Monday, November 7, 2011

Water and Electricity Do Mix

*** Disclaimer: Do not wet your finger and plunge it into a live electrical outlet.  The title of this article was intended to be a play on words.  You know what?  If that was not already obvious to you, a severe electrical shock might do you some good.

Some science students are initially baffled when studying electricity.  This is not so surprising, as it is hard to relate to the concept of current, the rate of flow of charge.  The charge that is transported through an electrical circuit is composed of electrons - many of them.  I have never seen an electron, and while I have felt a charge by means of electric shock, I have trouble sensing exactly how many Coulombs are being transferred to me (or are they being taken from me?  I can never tell.).  I have an easier time visualizing, say, mass than I do visualizing charge, and I imagine this to be true for most people.

This is why it is appealing to explore the analogy between electrical current through a circuit and fluid flow rate through a system of pipes.  As a student, I could never remember whether current was constant through resistors connected in series or parallel.  The answer becomes obvious when one considers the flow rate of water through pipes rather than the current through wires.

When water flows through one continuous pipe, the mass that enters must also leave.  For this reason, the flow rate of water (kg/s) through a single pipe is constant, even if the area of cross section of the pipe is changing.  This is known as the principle of continuity.  If the size of the pipe changes, the velocity of the fluid adjusts itself to ensure that the flow rate remains constant.  Water flowing through a single pipe of variable cross-section is analogous to the charge flowing through resistors connected in series - if the flow rate of water remains constant in such a case, then so too must the current in series.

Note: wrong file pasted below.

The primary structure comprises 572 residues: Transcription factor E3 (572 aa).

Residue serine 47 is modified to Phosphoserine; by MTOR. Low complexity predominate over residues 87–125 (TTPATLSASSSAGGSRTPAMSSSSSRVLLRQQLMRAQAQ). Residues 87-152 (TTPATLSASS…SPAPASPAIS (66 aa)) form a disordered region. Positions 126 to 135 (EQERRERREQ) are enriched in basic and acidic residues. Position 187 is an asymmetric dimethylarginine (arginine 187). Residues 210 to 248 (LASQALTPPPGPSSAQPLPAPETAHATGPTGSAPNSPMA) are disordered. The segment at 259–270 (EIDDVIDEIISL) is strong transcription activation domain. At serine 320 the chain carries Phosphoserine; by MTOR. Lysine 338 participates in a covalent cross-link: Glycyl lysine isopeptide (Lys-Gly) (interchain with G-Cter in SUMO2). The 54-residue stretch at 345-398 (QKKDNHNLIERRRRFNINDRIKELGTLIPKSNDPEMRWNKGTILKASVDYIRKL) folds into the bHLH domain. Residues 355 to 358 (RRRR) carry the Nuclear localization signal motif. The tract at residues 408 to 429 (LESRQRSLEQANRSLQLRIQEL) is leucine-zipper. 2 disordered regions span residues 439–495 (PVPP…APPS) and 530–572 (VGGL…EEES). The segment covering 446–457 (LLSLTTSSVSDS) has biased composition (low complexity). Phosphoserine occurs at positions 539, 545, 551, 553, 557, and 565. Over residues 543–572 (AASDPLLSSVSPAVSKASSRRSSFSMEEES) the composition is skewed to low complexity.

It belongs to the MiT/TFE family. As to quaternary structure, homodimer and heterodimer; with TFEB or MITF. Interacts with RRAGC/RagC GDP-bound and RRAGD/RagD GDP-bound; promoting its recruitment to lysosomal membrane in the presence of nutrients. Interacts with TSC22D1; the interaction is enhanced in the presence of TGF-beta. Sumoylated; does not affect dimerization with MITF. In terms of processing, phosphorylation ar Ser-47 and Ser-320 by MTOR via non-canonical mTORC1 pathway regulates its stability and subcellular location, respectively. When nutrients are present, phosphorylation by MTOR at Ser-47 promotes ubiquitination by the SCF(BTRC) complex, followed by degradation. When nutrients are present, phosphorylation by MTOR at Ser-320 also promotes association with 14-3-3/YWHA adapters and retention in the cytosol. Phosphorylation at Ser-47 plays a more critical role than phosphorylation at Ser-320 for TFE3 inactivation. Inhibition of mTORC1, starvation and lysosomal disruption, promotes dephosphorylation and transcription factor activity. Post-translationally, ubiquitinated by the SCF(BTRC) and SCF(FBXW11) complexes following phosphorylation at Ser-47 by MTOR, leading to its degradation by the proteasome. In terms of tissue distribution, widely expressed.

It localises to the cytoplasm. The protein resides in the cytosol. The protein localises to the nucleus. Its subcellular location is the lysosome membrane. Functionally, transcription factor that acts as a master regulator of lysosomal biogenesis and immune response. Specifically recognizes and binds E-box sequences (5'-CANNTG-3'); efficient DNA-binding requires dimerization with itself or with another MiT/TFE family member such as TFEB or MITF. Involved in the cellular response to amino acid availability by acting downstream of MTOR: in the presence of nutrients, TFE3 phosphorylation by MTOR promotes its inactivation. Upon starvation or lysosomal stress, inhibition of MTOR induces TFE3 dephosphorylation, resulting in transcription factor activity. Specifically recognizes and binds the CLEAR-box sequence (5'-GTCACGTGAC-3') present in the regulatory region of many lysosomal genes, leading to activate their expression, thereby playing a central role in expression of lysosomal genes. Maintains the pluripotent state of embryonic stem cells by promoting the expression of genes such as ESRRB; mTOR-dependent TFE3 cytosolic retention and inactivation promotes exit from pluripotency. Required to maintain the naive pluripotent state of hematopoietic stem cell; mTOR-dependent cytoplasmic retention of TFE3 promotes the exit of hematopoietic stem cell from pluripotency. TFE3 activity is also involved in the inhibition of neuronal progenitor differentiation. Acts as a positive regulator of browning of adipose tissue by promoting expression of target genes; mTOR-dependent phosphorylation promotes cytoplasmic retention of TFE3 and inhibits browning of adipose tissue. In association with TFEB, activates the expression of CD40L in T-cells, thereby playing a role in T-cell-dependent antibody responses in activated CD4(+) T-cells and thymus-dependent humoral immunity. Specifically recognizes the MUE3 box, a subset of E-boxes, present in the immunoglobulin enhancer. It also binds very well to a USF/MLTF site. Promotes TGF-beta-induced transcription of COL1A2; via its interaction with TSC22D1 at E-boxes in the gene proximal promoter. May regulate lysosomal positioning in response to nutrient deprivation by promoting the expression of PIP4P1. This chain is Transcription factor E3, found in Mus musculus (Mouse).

If a pipe were to fork into two separate paths, the total flow rate must be conserved across the junction.  Similarly, when current splits at a junction within a circuit, the incoming current i1 splits into the two outgoing paths i2 and i3, such that i1 = i2 + i3; current splits in a parallel circuit.

If the flow rate of water links to the current of electricity, then the mass (kg) of a water system links to the charge (C) of an electrical circuit.  Digging just a little deeper, we notice that the individual water molecules making up the mass of water relate to the individual electrons constituting the charge.

The analogy may be extended much further.  If you want to stop the flow of water in a pipe, close a valve.  If you want to stop the flow of current, open a switch (this makes the passage of current impossible).  How can one inject additional pressure into a fluid system?  One may use a mechanical pump.  Correspondingly, a battery may be connected to a DC circuit to inject voltage.  We can then correlate a fluid pressure gradient across a cross-section with an electrical voltage drop across a resistor.

The commonality between electrical voltage and fluid pressure do not end there.  The first time one is faced with Kirchhoff's voltage law, one may not associate with it, as voltage itself seems quite abstract.  Kirchhoff showed that the voltage drops throughout a circuit loop must equal the voltage gain.  Fortunately, Bernoulli showed something very similar about steady in-compressible fluid flow.  The sum of the internal pressure, hydro-static pressure, and dynamic pressure of a fluid at any location along a single path of pipe must be constant.